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Heavy Metal Keeps us in Stitches

Stagecoach Road Vintage Sewing Machines brings its school bus and machines to town
Vintage sewing machines come to Valley River Inn Nov. 18. Photo: Stagecoach Road Sewing Machines
Vintage sewing machines come to Valley River Inn Nov. 18. Photo: Stagecoach Road Sewing Machines

Modern sewing machines are usually made from plastic and end up in the landfill. But old-school vintage machines are made from metal, and, like the clothing they stitch, they are designed to be repaired. Stagecoach Road Vintage Sewing Machines brings its collection of restored sewing machines dating from the 1900s to 1970s for display and for sale Saturday, Nov. 18, in Eugene. 

The owner and lead technician, Mike Kraemer, has been restoring these machines for more than 20 years. “We do this out of a great love for these beautiful precision machines. It’s a pleasure to work on something so beautiful and so perfectly made,” Kraemer says.

He says current machines are a monotonous stream of cheap plastic, which makes the older machines desirable for both their beauty and practical use. “We live in a culture of toss and replace,” Kraemer says. “We don’t feel that way. We’ve been rescuing the unloved heavy-metal sewing machines that were destined for the dump and bringing them back to their best.”

TR Kelly is another technician at the company. Kelly taught Kraemer the basics of sewing-machine repair in 1995, when Kraemer was working as an electronic cash register technician in Eugene. Kelly says they are the only people offering this service on the West Coast, and people travel many hours to get their sewing machines restored. “Nobody is making the basic metal sewing machine in this country,” she says.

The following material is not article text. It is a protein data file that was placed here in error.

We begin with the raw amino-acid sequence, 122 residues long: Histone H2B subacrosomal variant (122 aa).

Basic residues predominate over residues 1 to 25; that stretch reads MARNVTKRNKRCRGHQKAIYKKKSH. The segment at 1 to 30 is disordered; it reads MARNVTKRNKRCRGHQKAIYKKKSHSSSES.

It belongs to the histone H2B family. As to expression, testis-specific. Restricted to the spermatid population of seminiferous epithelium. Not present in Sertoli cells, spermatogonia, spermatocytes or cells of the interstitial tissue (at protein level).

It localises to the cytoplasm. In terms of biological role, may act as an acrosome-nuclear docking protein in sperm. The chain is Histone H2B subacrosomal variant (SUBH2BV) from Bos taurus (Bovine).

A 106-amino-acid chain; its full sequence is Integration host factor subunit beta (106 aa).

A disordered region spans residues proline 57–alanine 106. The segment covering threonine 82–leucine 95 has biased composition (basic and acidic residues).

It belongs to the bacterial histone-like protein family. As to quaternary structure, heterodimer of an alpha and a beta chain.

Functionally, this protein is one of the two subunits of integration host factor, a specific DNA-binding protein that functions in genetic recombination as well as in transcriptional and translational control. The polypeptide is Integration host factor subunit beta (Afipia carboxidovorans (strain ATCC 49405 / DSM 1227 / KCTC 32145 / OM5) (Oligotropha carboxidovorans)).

Kelly echoes Kraemer’s thoughts on current sewing machines. “You can go to Bi-Mart and buy a machine for $200 and hope it lasts five or six years, but the older ones are meant to be worked on and last a lifetime,” she says.

“If you would compare this to anything, it’s like classic cars, but there’s a little more practicality to it because most of the people who buy these things, they want to use them,” Kelly says. Their machines are not only restored aesthetically, Kelly says, but the inside is completely cleaned out and brought up close to the standard of when they were brand new.

Stagecoach Road Vintage Sewing Machines works out of a 1947 Diamond T school bus, which used to be a mobile dental clinic before Mike Kraemer purchased it. The bus is parked on their property in Swisshome, where all of the committed employees of the company live, meaning it’s not just a job but a lifestyle.

The event they are setting up at the Valley River Inn is their biggest endeavor yet. Kelly says it’s not very practical to ship out heavy vintage machines because they can weigh up to a few hundred pounds, including their cabinets, so having them all in one place and ready to take home will be ideal. She expects there to be about 50 sewing machines for sale as well as bonus attachments and accessories to go with them.  

The prices will range from a couple hundred dollars up to a $1,000, Kelly says. She adds that they hope to sell some machines, but she encourages anyone to stop by and admire the machines for their artistic value or to talk sewing with the crew.

Check out the vintage sewing machines from 10 am to 5 pm Saturday, Nov. 18, at the Valley River Inn in Eugene. FREE.